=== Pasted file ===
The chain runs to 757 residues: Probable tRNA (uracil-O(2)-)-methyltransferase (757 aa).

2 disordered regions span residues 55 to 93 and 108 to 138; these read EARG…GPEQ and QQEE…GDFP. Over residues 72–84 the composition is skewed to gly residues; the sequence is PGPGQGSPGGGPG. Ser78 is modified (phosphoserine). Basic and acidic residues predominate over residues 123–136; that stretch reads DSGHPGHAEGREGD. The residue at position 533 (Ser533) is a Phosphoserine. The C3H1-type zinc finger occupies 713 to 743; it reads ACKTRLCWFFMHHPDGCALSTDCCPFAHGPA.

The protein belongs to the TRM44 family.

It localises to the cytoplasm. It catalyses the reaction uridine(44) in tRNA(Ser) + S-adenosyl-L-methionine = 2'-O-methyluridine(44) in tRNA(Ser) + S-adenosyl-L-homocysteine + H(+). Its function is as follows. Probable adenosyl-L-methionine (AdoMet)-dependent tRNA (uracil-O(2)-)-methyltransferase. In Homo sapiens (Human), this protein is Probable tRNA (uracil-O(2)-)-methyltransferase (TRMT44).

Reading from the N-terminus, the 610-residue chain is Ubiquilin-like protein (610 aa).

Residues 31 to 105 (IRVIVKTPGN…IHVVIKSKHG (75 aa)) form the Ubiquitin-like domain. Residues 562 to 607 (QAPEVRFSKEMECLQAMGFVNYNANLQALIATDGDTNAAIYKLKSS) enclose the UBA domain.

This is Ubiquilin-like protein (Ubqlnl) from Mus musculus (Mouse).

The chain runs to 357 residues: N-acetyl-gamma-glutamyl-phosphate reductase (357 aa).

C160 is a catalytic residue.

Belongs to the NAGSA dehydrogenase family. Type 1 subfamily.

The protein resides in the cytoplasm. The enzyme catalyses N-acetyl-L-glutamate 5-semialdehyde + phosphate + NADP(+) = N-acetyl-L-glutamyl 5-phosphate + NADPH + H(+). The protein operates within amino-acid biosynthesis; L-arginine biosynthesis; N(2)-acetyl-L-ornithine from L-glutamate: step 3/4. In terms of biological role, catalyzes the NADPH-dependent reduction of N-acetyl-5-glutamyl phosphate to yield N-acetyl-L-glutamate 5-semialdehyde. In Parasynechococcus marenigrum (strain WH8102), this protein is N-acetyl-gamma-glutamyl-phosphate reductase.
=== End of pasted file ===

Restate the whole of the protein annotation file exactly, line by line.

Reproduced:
The chain runs to 757 residues: Probable tRNA (uracil-O(2)-)-methyltransferase (757 aa).

2 disordered regions span residues 55 to 93 and 108 to 138; these read EARG…GPEQ and QQEE…GDFP. Over residues 72–84 the composition is skewed to gly residues; the sequence is PGPGQGSPGGGPG. Ser78 is modified (phosphoserine). Basic and acidic residues predominate over residues 123–136; that stretch reads DSGHPGHAEGREGD. The residue at position 533 (Ser533) is a Phosphoserine. The C3H1-type zinc finger occupies 713 to 743; it reads ACKTRLCWFFMHHPDGCALSTDCCPFAHGPA.

The protein belongs to the TRM44 family.

It localises to the cytoplasm. It catalyses the reaction uridine(44) in tRNA(Ser) + S-adenosyl-L-methionine = 2'-O-methyluridine(44) in tRNA(Ser) + S-adenosyl-L-homocysteine + H(+). Its function is as follows. Probable adenosyl-L-methionine (AdoMet)-dependent tRNA (uracil-O(2)-)-methyltransferase. In Homo sapiens (Human), this protein is Probable tRNA (uracil-O(2)-)-methyltransferase (TRMT44).

Reading from the N-terminus, the 610-residue chain is Ubiquilin-like protein (610 aa).

Residues 31 to 105 (IRVIVKTPGN…IHVVIKSKHG (75 aa)) form the Ubiquitin-like domain. Residues 562 to 607 (QAPEVRFSKEMECLQAMGFVNYNANLQALIATDGDTNAAIYKLKSS) enclose the UBA domain.

This is Ubiquilin-like protein (Ubqlnl) from Mus musculus (Mouse).

The chain runs to 357 residues: N-acetyl-gamma-glutamyl-phosphate reductase (357 aa).

C160 is a catalytic residue.

Belongs to the NAGSA dehydrogenase family. Type 1 subfamily.

The protein resides in the cytoplasm. The enzyme catalyses N-acetyl-L-glutamate 5-semialdehyde + phosphate + NADP(+) = N-acetyl-L-glutamyl 5-phosphate + NADPH + H(+). The protein operates within amino-acid biosynthesis; L-arginine biosynthesis; N(2)-acetyl-L-ornithine from L-glutamate: step 3/4. In terms of biological role, catalyzes the NADPH-dependent reduction of N-acetyl-5-glutamyl phosphate to yield N-acetyl-L-glutamate 5-semialdehyde. In Parasynechococcus marenigrum (strain WH8102), this protein is N-acetyl-gamma-glutamyl-phosphate reductase.